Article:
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New Cancer Drug May Annihilate All Types of Solid Tumors

AOH1996, a revolutionary cancer drug, targets and eliminates diverse solid tumors
AOH1996, a revolutionary cancer drug, targets and eliminates diverse solid tumors. Credit: born1945 / Flickr / CC BY 2.0

Scientists have crafted an exceptional cancer drug that shows promise in defeating various solid cancer tumors without harming healthy cells. Dubbed AOH1996, this newly discovered molecule takes aim at a protein commonly found in most cancers, which fuels the growth of tumors and the spread of the disease within the body.

The significance of this achievement cannot be overstated, as the targeted protein, known as proliferating cell nuclear antigen (PCNA), was once considered “untouchable” by medical means.

Rigorous laboratory testing on seventy different cancer cells, encompassing breast, prostate, brain, ovarian, cervical, skin, and lung cancer, demonstrated the drug’s efficiency across the board.

This medical breakthrough is the culmination of two decades of relentless research and development. The studies have been conducted at the prestigious City of Hope Hospital in Los Angeles. The hospital has been recognized as one of the largest cancer centers in the United States.

Targeted efforts to cure cancer

President Joe Biden has made curing cancer a top priority, and in 2022, he launched the Cancer Moonshot initiative with the ambitious goal of halving the cancer death rate within the next 25 years.

However, his recent claim that his administration had “ended cancer as we know it” faced criticism, despite indications that cancer death rates are showing signs of slowing down.

According to the latest study published in the journal Cell Chemical Biology, the new drug underwent rigorous testing on over seventy different cancer cell lines, along with several normal human cells used as a control group, which didn’t have cancer.

Remarkably, the molecule exhibited a targeted approach, selectively eradicating cancer cells by disrupting their normal reproductive cycle. This disruption prevented cells with damaged DNA from dividing and halted the replication of faulty DNA.

The combined effect of these actions resulted in the cancer cells dying off without causing harm to healthy cells in the process.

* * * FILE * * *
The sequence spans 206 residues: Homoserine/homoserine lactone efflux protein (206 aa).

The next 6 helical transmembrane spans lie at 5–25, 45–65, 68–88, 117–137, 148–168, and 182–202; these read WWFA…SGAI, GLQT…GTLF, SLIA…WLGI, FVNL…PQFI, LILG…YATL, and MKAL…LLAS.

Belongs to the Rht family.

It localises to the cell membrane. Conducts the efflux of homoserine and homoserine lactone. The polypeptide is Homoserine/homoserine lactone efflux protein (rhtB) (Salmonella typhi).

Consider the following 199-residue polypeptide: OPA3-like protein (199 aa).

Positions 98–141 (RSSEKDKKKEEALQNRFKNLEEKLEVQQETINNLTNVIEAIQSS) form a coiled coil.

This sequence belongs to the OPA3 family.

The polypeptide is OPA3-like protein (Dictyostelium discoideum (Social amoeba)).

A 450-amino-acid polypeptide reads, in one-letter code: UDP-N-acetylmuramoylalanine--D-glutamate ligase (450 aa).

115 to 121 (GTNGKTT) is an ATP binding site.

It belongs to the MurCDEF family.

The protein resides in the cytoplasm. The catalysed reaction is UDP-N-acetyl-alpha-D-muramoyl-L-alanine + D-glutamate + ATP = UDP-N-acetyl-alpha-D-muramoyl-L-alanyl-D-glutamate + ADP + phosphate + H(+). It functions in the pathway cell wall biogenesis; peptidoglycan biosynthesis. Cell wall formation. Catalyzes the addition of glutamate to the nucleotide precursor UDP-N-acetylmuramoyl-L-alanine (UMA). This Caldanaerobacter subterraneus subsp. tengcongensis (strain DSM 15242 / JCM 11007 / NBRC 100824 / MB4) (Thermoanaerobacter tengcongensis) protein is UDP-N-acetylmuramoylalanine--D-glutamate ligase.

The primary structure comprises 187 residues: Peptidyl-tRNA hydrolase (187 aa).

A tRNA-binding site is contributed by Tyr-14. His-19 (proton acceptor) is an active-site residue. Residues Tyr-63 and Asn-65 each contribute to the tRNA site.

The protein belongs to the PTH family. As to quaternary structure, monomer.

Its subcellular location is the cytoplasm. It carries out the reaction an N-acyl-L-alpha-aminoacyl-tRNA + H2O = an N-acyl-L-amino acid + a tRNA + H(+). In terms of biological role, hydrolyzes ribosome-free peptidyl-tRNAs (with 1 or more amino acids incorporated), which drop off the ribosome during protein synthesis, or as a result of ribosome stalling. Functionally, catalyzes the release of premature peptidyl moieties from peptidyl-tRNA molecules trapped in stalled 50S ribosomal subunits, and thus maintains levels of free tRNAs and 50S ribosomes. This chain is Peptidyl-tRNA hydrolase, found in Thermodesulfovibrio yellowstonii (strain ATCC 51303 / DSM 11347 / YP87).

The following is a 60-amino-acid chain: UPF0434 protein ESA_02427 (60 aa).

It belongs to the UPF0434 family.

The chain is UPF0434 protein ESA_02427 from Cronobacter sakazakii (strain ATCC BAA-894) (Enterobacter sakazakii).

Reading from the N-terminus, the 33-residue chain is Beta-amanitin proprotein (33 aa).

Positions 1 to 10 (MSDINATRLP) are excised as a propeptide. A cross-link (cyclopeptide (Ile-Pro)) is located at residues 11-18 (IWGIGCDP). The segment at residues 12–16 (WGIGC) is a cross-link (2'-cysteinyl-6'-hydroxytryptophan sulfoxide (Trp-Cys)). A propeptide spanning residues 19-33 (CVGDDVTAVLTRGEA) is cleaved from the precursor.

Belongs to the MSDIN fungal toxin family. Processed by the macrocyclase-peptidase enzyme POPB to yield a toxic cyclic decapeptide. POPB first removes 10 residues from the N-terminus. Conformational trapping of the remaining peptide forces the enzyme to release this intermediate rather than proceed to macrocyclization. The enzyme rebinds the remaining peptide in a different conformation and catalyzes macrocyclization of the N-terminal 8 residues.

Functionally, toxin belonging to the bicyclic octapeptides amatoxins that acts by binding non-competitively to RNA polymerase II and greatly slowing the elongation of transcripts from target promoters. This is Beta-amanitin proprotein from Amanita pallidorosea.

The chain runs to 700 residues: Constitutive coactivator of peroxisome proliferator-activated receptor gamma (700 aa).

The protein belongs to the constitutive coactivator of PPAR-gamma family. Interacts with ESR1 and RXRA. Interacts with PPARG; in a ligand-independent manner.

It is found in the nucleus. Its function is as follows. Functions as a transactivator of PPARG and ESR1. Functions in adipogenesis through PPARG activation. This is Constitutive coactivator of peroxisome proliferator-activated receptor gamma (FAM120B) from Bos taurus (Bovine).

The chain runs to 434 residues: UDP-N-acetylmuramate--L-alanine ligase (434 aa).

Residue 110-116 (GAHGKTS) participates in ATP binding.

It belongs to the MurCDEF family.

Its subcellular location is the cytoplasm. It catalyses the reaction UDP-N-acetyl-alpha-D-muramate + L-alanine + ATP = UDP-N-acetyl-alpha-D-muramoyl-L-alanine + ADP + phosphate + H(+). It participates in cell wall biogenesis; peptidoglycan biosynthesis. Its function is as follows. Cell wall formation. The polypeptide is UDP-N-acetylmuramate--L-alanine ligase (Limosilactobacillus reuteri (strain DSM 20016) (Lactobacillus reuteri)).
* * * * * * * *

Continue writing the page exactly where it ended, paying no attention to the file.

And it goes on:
Replication of the results

The next critical phase involves replicating the results in human subjects. Currently, the drug is undergoing testing in a Phase 1 clinical trial at the City of Hope Medical Center.

Leading the research team is Dr. Linda Malkas, a professor in the Department of Molecular Diagnostics and Experimental Therapeutics at City of Hope, holding the esteemed position of M.T. & B.A. Ahmadinia Professor in Molecular Oncology.

Dr. Malkas explained how the molecule functions with remarkable precision, disrupting the replication and repair of DNA exclusively in cancer cells, while leaving healthy cells unharmed.

She elaborated on the uniqueness of their approach, stating that most targeted therapies typically focus on a single pathway, allowing cancer cells to adapt and develop resistance. In contrast, their drug directly targets a variant of the protein PCNA, present in cancer cells but not in healthy cells, making it a highly specific and effective treatment.

Drawing an analogy, Dr. Malkas likened their cancer-killing pill to a snowstorm that shuts down a key airline hub, preventing flights carrying cancer cells from departing.

Early results of the study

The early results have been promising, showing that the molecule can suppress tumor growth on its own or in combination with other cancer treatments without causing harmful side effects.

The development of this novel therapy stems from two decades of dedicated research and development. PCNA, in its mutated form, plays a crucial role in DNA replication and repair processes within rapidly growing tumors, enabling cancers to grow and repair.

Dr. Long Gu, an associate research professor and co-author of the study, emphasized that PCNA was previously considered “undruggable,” but City of Hope has managed to create an investigational medicine to target this challenging protein.

He explained that their research has unveiled PCNA as a potential contributor to replication errors in cancer cells. With their newfound ability to inhibit PCNA, the team aims to delve deeper into the process to develop personalized and targeted cancer treatments.

Mechanism of action of new drug

Notably, experiments have revealed that the investigational pill renders cancer cells more susceptible to chemical agents that cause DNA or chromosome damage, suggesting that AOH1996 could be utilized in combination therapies and new chemotherapeutics.

Moving forward, researchers will continue to investigate the drug’s mechanism of action to further enhance its efficacy during the ongoing human clinical trial.

A press release accompanying the recent findings highlighted City of Hope’s groundbreaking history in translational research. This includes pivotal contributions to the development of synthetic human insulin and monoclonal antibodies, which are crucial components of widely used and life-saving cancer drugs such as trastuzumab, rituximab, and cetuximab.

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